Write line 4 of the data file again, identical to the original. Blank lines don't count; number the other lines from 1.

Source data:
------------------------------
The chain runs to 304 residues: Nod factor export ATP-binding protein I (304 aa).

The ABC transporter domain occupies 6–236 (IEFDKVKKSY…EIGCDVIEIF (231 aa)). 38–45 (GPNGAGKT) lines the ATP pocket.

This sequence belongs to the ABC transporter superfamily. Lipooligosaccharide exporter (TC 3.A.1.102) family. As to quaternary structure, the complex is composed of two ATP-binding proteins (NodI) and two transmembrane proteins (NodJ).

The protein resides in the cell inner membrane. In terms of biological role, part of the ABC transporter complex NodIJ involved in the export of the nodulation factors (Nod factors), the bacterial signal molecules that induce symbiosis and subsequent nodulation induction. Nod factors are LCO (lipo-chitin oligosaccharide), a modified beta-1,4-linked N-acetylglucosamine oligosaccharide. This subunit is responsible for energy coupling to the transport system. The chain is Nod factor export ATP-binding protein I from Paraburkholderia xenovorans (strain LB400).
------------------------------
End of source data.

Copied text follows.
The protein resides in the cell inner membrane. In terms of biological role, part of the ABC transporter complex NodIJ involved in the export of the nodulation factors (Nod factors), the bacterial signal molecules that induce symbiosis and subsequent nodulation induction. Nod factors are LCO (lipo-chitin oligosaccharide), a modified beta-1,4-linked N-acetylglucosamine oligosaccharide. This subunit is responsible for energy coupling to the transport system. The chain is Nod factor export ATP-binding protein I from Paraburkholderia xenovorans (strain LB400).